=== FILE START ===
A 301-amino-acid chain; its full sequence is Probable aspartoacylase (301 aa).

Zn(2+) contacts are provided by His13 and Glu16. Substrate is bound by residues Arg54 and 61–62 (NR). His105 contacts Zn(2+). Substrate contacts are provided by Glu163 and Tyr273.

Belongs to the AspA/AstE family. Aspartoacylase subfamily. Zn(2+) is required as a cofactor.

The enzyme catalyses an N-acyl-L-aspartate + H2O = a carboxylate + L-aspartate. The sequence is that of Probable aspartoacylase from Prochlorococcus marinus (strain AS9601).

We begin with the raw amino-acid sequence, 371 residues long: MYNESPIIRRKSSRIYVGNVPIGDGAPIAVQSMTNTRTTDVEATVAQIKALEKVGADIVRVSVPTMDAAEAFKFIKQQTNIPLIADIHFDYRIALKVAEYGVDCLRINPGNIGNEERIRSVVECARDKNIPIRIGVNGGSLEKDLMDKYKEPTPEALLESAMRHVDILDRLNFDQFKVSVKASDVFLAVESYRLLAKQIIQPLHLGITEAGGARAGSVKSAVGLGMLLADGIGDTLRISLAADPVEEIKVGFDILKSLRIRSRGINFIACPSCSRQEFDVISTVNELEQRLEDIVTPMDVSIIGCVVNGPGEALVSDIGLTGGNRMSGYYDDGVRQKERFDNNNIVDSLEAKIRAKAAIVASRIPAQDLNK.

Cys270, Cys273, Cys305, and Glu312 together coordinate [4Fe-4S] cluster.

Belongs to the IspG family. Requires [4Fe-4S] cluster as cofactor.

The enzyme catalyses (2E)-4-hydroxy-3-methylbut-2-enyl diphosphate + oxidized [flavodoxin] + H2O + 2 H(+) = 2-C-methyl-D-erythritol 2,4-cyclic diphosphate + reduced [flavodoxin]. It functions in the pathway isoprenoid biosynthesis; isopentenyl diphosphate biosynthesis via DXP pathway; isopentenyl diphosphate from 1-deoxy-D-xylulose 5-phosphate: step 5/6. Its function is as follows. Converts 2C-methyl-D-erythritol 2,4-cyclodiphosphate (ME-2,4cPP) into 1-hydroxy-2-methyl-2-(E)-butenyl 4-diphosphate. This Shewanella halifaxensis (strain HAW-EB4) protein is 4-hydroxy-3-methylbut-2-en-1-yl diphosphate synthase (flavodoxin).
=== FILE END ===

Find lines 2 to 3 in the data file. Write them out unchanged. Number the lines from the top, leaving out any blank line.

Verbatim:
Zn(2+) contacts are provided by His13 and Glu16. Substrate is bound by residues Arg54 and 61–62 (NR). His105 contacts Zn(2+). Substrate contacts are provided by Glu163 and Tyr273.

Belongs to the AspA/AstE family. Aspartoacylase subfamily. Zn(2+) is required as a cofactor.